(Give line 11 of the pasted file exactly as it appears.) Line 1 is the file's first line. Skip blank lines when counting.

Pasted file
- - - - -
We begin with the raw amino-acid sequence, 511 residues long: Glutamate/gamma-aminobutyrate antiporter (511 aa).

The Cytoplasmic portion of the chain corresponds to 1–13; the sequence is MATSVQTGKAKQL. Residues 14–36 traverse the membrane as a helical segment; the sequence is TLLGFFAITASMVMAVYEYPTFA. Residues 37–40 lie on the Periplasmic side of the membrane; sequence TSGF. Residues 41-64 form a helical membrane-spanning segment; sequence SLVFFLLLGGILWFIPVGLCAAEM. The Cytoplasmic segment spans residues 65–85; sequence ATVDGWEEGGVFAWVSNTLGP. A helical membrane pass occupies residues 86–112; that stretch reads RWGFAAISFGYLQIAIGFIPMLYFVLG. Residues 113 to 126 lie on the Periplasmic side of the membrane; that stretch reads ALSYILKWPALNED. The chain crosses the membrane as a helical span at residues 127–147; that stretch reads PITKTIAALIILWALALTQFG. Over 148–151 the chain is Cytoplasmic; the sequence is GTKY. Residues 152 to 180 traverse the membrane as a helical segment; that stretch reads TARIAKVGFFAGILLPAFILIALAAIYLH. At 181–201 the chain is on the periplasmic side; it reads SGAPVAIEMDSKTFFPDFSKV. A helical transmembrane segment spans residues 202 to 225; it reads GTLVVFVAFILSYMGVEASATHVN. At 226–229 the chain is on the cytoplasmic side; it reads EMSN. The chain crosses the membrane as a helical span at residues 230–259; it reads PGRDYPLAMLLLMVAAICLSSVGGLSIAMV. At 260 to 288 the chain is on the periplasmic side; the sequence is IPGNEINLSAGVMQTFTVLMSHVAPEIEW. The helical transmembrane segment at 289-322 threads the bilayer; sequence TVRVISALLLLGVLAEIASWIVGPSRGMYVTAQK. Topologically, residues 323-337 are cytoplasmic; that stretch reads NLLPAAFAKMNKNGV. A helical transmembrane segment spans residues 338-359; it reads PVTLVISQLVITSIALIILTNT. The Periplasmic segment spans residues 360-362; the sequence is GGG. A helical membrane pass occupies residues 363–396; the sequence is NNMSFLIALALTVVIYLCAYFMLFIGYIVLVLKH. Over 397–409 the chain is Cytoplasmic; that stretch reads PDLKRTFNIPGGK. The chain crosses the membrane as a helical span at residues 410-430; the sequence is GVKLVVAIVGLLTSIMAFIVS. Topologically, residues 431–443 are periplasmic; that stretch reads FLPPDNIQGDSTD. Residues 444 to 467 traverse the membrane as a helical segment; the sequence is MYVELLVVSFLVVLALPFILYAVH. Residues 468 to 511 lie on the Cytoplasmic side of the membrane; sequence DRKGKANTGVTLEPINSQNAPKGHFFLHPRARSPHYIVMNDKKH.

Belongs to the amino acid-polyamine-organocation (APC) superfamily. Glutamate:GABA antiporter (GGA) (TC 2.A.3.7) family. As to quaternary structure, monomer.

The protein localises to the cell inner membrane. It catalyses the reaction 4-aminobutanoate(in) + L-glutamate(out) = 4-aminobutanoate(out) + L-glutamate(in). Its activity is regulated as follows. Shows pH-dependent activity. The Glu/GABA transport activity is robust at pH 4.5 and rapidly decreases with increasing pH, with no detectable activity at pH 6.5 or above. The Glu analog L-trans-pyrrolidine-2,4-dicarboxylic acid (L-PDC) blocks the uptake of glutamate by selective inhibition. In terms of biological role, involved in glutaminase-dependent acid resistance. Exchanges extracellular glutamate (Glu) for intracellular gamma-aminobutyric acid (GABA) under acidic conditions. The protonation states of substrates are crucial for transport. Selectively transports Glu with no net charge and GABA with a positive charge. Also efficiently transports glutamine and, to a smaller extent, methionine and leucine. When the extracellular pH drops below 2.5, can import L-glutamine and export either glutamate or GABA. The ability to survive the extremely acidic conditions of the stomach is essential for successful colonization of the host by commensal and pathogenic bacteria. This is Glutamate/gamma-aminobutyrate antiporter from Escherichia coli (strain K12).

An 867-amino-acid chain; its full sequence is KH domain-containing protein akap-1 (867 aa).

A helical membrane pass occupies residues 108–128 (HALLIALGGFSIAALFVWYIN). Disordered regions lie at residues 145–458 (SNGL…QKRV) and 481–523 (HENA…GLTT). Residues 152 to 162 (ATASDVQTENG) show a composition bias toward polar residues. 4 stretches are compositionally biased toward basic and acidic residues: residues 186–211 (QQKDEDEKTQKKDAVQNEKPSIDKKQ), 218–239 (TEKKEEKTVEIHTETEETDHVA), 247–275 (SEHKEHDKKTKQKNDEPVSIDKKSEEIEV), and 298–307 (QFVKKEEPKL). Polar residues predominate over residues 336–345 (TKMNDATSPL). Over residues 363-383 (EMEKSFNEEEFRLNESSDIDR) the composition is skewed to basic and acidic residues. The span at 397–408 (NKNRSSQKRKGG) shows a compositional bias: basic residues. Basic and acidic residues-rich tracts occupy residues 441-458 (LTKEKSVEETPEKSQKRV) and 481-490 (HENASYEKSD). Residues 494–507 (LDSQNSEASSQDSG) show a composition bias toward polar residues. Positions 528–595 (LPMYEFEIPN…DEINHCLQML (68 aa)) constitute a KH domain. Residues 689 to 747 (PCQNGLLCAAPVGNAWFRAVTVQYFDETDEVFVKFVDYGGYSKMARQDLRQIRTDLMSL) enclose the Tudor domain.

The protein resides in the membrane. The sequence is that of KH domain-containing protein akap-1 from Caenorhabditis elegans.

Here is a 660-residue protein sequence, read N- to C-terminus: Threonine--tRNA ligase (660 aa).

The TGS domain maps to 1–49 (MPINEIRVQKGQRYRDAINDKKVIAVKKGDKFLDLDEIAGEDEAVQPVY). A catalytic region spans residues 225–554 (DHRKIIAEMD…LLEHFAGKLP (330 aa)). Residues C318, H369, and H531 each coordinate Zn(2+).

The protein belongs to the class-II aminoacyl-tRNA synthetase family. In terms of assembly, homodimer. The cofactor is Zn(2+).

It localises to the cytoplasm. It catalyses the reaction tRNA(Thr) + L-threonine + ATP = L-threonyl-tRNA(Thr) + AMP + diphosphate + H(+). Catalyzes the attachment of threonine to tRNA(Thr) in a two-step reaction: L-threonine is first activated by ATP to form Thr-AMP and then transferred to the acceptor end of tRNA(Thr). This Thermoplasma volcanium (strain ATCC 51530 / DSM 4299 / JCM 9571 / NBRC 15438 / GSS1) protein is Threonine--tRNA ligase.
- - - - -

It localises to the cytoplasm. It catalyses the reaction tRNA(Thr) + L-threonine + ATP = L-threonyl-tRNA(Thr) + AMP + diphosphate + H(+). Catalyzes the attachment of threonine to tRNA(Thr) in a two-step reaction: L-threonine is first activated by ATP to form Thr-AMP and then transferred to the acceptor end of tRNA(Thr). This Thermoplasma volcanium (strain ATCC 51530 / DSM 4299 / JCM 9571 / NBRC 15438 / GSS1) protein is Threonine--tRNA ligase.